Despite recent developments from Capitol Hill that continuing resolutions will be needed before the end of Fiscal Year 2010 to fund the Pentagon and other government agencies in the short term, President Obama stated through the Office of Management and Budget on Tuesday, September 21 a call for the passage of S. 3454, the National Defense Authorization Act for FY 2011. The statement read in part, “The Administration appreciates that the [Senate Armed Services] Committee supports the President’s budget request, specifically by not authorizing funding…for the F-35 Joint Strike Fighter extra engine…”
The unwavering support from President Obama and Defense Secretary Gates for Pratt & Whitney F135’s engine was reinforced this week by news it has surpassed 19,000 ground test hours and 560 flight test hours. Add those together and you’ll see the F135 is about to exceed 20,000 total test hours, an undeniably noteworthy milestone. Moreover, 394 flights as of September 20th, including a dozen flawless vertical landings, mean yet another landmark is about to be reached.
However, the real significance of all these numbers, though individually and collectively impressive, is they translate into tangible program advancements that benefit the warfighter and taxpayer alike. The short take-off vertical landing (STOVL) variant is in the final stages of testing prior to earning initial service release (ISR) certification from the U.S. government later this year. That milestone, combined with earlier ISR certification of the conventional take-off and landing/carrier variant (CTOL/CV) means that F135s powering all three versions of the F-35 Joint Strike Fighter will have been fully tested and certified well before the F136 extra engine ever graduates from the test stand.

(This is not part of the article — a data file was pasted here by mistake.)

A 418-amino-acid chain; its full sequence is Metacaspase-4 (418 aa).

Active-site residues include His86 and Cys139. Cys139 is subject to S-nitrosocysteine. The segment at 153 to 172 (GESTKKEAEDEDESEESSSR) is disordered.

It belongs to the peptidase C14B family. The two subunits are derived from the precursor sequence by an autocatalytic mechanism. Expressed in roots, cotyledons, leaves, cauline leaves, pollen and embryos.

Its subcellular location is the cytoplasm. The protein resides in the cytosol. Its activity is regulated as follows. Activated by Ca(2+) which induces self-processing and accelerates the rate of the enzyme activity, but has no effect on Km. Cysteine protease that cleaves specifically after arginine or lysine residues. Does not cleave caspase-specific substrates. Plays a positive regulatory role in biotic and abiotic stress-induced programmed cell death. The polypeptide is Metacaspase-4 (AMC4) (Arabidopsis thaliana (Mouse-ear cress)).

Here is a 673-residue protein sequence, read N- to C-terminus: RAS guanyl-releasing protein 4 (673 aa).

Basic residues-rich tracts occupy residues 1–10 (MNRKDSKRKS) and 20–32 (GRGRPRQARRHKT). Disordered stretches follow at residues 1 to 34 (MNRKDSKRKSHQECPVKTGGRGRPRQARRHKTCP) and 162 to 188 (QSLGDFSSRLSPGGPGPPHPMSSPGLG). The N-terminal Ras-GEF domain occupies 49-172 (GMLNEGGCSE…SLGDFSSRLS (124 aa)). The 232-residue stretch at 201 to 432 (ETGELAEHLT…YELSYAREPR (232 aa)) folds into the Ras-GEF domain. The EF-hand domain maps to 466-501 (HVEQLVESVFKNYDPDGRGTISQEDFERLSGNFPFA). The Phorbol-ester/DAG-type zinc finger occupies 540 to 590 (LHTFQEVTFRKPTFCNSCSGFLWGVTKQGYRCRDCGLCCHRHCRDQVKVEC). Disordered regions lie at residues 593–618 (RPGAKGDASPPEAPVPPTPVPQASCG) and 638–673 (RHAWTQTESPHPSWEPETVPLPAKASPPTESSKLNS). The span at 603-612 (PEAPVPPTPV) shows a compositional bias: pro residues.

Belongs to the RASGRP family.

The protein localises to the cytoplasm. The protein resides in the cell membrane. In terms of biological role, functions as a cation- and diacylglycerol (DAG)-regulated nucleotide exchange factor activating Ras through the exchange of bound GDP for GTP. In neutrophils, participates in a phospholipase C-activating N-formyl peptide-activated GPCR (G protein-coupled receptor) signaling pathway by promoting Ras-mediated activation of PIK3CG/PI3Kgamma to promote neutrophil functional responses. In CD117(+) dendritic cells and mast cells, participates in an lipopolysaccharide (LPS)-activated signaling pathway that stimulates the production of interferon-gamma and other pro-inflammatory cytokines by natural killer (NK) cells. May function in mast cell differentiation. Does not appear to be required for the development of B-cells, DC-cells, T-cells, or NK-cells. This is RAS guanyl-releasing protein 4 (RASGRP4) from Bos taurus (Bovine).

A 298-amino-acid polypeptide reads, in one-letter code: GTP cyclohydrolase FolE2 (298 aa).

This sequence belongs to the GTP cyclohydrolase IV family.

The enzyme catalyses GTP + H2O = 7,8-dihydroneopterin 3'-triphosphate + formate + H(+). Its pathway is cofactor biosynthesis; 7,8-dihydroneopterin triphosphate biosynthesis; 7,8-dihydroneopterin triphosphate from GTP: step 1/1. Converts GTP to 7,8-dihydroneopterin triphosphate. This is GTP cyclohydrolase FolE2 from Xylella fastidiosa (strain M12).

Yet for all the good news about F135 testing and certification, it’s worth remembering that this is now an engine well into the production phase. Nine production engines have been delivered and in recent days the first production F135 installed in a production F-35 was run to full power.
As the November congressional elections draw ever nearer, taxpayer calls for budgetary prudence and deficit reduction are increasing in intensity. Traditional budget hawk Rep. John Boehner (R-OH) stated earlier this year, “I don’t think any agency of the federal government should be exempt from rooting out wasteful spending or unnecessary spending. And I, frankly, I would agree with it at the Pentagon. There’s got to be wasteful spending there, unnecessary spending there. It all ought to be eliminated.” But his continuing parochial support for the needlessly duplicative F136 extra engine puts him at odds with his own political philosophy and a potential tidal wave of voter anger that might propel him to the speaker’s podium.
Following the fall elections, Congress will need to pick up where the continuing resolutions leave off. And whether the eventually solution for FY 2011 is settled via multiple bills in conference or through an omnibus package, lawmakers have the opportunity to serve the warfighters, heed the citizenry, and save money. Defunding the F136 would accomplish all three goals. Thanks to the continued support of F135 allies across the nation, the best news may still be to come.